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Is Bitcoin Dying?

Mark Boyd October 13, 2015

Is Bitcoin Dying
Is Bitcoin dying? There has been much fuss and buzz on the matter regarding the slow death of Bitcoin. In this article, I will discuss whether Bitcoin is here to stay or if this pioneering crypto-currency is dying for real?

Bitcoin Origins and Functionality

The Bitcoin protocol was released in 2009 by a Japanese software developer, Satoshi Nakamoto. The real identity behind the name was never discussed in detail. Some even think that this is just a pseudonym and a team of developers is, in fact, working behind the first digital currency.

Bitcoin works in a peer-to-peer (P2P) network or payment system which makes up a decentralized architectural framework where there is no single authority manning the system.

Every Bitcoin user directly collaborates with other users so that they are able to send and receive bitcoins in the purpose of exchanging currencies or in the trading of commodities and services with the use of wallet software.

All transactions are verified and recorded on a virtual public ledger which yields multiple copies over the Internet. These transactions are also constantly updated with each newly validated entry coming in.

Is Bitcoin Dying? Challenges Experienced

There are many setbacks and roadblocks that continue to challenge the efficacy and resilience of the Bitcoin currency. While this platform is considered as a medium of exchange, Bitcoin is not defined as equivocal to money, since it is highly volatile and not regarded as a precise unit of value.

People may think that the only downside of using Bitcoin is the fact that it is relatively new and still working in beta. This factor makes it tentatively a “work in progress” but there is more than what it seems. More so, many individuals and businesses are unaware of Bitcoin and how it works.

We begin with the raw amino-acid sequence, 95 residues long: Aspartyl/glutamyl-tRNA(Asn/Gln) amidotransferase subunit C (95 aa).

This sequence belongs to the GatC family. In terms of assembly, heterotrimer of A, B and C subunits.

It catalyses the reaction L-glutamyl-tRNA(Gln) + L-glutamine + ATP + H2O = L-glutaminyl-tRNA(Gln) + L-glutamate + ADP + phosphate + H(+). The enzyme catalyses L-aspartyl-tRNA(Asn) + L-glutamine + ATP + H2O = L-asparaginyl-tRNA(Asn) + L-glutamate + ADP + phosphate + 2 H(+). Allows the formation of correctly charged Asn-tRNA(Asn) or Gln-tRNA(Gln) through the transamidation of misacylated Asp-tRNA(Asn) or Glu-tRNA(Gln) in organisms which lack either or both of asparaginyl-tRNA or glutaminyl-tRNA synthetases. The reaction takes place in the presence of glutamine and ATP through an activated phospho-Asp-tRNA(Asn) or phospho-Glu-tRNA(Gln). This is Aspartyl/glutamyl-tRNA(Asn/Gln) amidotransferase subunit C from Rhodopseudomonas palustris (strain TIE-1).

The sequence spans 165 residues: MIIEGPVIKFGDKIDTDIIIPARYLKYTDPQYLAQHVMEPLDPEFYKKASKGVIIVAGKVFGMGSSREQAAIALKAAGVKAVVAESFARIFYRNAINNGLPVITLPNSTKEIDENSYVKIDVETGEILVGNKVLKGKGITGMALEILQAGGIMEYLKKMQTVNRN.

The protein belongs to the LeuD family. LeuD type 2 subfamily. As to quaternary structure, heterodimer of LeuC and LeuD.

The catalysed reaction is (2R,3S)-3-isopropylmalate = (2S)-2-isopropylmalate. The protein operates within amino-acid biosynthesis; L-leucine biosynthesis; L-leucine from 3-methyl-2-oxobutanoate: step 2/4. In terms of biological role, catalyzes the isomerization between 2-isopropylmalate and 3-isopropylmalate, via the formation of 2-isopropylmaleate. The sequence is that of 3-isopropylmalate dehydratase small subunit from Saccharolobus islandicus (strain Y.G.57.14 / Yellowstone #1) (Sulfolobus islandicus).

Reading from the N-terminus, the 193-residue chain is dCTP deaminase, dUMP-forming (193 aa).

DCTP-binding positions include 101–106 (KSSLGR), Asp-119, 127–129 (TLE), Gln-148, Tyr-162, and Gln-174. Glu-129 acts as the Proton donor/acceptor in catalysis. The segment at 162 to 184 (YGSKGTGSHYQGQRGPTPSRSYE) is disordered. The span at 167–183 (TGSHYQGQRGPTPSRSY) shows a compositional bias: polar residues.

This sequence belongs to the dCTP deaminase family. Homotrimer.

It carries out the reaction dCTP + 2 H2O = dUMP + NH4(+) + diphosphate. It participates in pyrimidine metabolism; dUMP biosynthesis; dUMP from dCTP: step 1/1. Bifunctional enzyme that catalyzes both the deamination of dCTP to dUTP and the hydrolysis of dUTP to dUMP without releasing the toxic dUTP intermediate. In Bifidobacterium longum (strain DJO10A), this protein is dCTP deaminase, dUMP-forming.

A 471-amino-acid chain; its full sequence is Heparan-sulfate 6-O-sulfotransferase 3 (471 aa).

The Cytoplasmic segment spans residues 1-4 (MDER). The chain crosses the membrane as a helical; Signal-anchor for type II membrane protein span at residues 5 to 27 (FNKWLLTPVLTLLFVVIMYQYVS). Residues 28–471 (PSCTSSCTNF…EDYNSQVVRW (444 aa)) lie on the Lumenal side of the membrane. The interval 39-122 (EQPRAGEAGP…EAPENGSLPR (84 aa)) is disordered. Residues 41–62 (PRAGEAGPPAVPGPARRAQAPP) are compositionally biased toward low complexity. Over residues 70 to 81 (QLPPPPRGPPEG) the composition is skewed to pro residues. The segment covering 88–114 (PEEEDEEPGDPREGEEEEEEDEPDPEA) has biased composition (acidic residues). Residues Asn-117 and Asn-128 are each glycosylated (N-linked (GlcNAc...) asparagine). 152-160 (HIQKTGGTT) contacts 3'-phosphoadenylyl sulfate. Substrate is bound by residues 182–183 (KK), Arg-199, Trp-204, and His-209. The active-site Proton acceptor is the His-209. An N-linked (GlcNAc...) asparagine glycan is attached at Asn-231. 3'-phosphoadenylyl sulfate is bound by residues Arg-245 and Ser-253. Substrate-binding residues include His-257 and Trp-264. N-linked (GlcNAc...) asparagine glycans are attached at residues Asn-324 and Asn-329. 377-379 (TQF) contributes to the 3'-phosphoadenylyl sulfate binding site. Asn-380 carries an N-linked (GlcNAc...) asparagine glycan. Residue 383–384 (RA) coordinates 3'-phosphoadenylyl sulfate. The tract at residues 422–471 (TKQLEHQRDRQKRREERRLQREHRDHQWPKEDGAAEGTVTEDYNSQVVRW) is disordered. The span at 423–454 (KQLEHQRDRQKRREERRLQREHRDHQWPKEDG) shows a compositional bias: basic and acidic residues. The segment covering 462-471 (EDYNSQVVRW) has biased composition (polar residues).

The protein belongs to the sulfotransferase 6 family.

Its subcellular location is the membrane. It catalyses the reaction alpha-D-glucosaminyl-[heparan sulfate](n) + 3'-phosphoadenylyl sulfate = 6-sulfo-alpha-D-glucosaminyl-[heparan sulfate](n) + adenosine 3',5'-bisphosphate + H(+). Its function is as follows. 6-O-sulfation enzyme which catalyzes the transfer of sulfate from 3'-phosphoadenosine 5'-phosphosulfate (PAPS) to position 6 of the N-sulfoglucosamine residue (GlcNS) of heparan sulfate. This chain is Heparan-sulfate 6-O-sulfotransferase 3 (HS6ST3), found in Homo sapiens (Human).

Is Bitcoin Dying? Controversies Abound

There have been a number of controversies surrounding Bitcoin, such as that it is being widely used for illegal activities. One example is the recent US FBI siege and shutdown of the Silk Road black market which operates online. Around 144,000 bitcoins worth US$28.5 million were recovered.

The US government is actually coined to be Bitcoin-friendly in comparison to other countries like China were Bitcoin exchanges with their local currency are under some restrictions. More so, The European Banking Authority also believes that the Bitcoin system is deficient when it comes to consumer protection such as in incurring chargebacks.

Is Bitcoin Dying: Dangers and Downsides

  • Cybercrime – It has been used for shady online transactions and criminal activities over the web which involves stealing money or illegally moving funds from one account to another. This is widespread in money laundering services, currency theft, and the purchase of illegal goods such as guns or prohibited drugs.
  • Black Markets – Online gaming or gambling websites make use of Bitcoin. They commonly escape the hassle of background checks with the virtual framework and can operate freely in diverse black markets. Some shopping sites are also hacked with the use of bitcoins.
  • Malware – Around 146 types of malware found in Bitcoin currency has been identified and it appears to be undetected by standard antivirus scanners. This is very dangerous especially when you are using bitcoins for payments online because your financial transactions and information can be compromised.

Conclusion

Do you still believe Bitcoin could be dying? Not now. In fact, it boasts to be an emerging technology. The replication of Bitcoin magnifies its versatility and power as a strong currency or medium of exchange in the near future.

About the Author

+Mark Boyd is a website content geek with MIND Development and Design, musician and travel lover. He rants about websites and all on the MIND blog and podcast pages.

Sources:

http://en.wikipedia.org/wiki/Bitcoin, http://www.bloomberg.com/news/2014-04-11/bitcoin-mining-boom-sputters-as-prospectors-see-real-cash-losses.html

Featured image
  • License: Royalty Free or iStock source: http://www.freeimages.com/photo/1418174

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